As We Watched

While Washington led by George Bush continues to diverge further and further away from the will of the American people, no mistake should be made; we are watching, we are paying attention, and we are very, very, pissed.

A new Reuters/Zogby poll released shows Bush checking in with another record low showing at 29%.  Meanwhile, Congress is flailing with an even lower with 11%.  This amid economic downturns, a burgeoning crisis in the housing field, and of course, let us not forget Iraq.

What makes matter worse is that in a new feature of the poll, it appears the American “mood” regarding America is dropping, and only 30% of Americans believe we are going in the right direction.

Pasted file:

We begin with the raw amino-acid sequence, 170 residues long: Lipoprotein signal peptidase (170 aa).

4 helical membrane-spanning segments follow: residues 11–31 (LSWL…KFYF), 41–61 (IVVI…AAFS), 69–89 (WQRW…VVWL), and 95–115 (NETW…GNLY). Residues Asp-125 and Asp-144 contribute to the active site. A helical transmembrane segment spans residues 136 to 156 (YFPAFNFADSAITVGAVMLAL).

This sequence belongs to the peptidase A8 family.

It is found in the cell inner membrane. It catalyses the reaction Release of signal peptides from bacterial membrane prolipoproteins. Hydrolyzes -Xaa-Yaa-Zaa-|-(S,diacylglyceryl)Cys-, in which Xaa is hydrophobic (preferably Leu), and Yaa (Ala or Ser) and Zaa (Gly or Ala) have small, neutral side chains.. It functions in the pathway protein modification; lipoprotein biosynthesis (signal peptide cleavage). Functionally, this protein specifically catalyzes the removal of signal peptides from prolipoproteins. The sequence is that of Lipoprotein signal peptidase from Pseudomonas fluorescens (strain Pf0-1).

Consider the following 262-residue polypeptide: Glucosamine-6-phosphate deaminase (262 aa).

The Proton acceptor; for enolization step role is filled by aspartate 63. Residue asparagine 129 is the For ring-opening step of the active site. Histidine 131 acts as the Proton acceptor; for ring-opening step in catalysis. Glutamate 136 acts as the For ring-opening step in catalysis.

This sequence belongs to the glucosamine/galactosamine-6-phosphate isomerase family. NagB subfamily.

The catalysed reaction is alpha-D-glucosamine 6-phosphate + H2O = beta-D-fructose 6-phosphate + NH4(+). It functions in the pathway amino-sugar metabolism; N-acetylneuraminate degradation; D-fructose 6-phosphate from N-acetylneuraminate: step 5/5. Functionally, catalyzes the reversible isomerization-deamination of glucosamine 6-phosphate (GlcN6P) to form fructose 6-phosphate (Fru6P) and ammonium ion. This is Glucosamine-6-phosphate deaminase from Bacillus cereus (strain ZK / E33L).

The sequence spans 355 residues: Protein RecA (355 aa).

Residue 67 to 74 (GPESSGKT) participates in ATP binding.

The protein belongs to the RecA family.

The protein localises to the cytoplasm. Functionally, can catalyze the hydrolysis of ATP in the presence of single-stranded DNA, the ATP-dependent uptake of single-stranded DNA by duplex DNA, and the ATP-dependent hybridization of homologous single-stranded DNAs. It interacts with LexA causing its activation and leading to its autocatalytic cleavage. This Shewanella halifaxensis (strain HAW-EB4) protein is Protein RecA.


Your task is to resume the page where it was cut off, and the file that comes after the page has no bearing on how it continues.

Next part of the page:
Just like every other time when congress polls lower than the President’s abysmal numbers lately, I think it’s safe to say that there will be a fair number of conservatives who will attempt to skew these numbers to mean that Democrats are vulnerable, ostensibly to Republicans.

This is, of course, flat wrong.

For one, you must take into account the fact that congress always polls low.  Having people rate congress as a single entity tends to skew things a little bit, as they are going to do so in comparison with their own legislators who would most likely enjoy higher approval ratings.  That’s to say, people may be happy with what they bought, but when asked about what everyone is buying, they are obviously not going to be nearly as pleased.

Further, it is clear that with Bush hitting rock bottom in the polls, when the American people put the Democrats in charge, they expected the Democrats to force a change to policy.  The primary result of Congress’s low approval rating is a direct result of the failure of Democrats to affect any change at all.